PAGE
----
Withholding tax is not an issue for loans of less than a year
Interest payments from UK companies to lenders in tax haven countries will usually suffer 20% withholding tax. This is often a real commercial cost because the interest income would not otherwise be taxable on the recipient and there is generally no mechanism to recover the withholding tax.
I have talked about discounted bonds in previous tax bites. This involves structuring the interest as a discount in a bond as no withholding tax needs to be paid on the discount.
E.g. Instead of having a 3 year loan for £200,000 with 10% interest the borrower could issue a £266,200 bond for £200,000 which is redeemable after 3 years. In contrast to the loan, if the bond is structured properly, there should be no withholding tax on the payment of the £66,200 ‘discount’.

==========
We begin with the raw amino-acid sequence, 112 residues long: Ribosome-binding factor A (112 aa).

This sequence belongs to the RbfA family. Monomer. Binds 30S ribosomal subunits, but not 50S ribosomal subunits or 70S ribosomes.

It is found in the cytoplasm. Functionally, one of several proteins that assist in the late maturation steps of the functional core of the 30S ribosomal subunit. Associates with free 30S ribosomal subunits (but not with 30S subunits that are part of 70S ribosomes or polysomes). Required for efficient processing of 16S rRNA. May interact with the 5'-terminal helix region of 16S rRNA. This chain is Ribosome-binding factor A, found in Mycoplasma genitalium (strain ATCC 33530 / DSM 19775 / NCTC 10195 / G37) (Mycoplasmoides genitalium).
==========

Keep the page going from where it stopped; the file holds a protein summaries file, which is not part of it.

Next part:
Many people seem to forget that withholding tax is not payable on short interest (interest on loans of less than 12 months). Depending on commercial circumstances, it is often possible to structure interest as ‘short interest’ – although HMRC are likely to attack arrangements where successive loans of less than a year are agreed between the same parties. In these scenarios some kind of discounted bond arrangement is likely to be a more sensible option.
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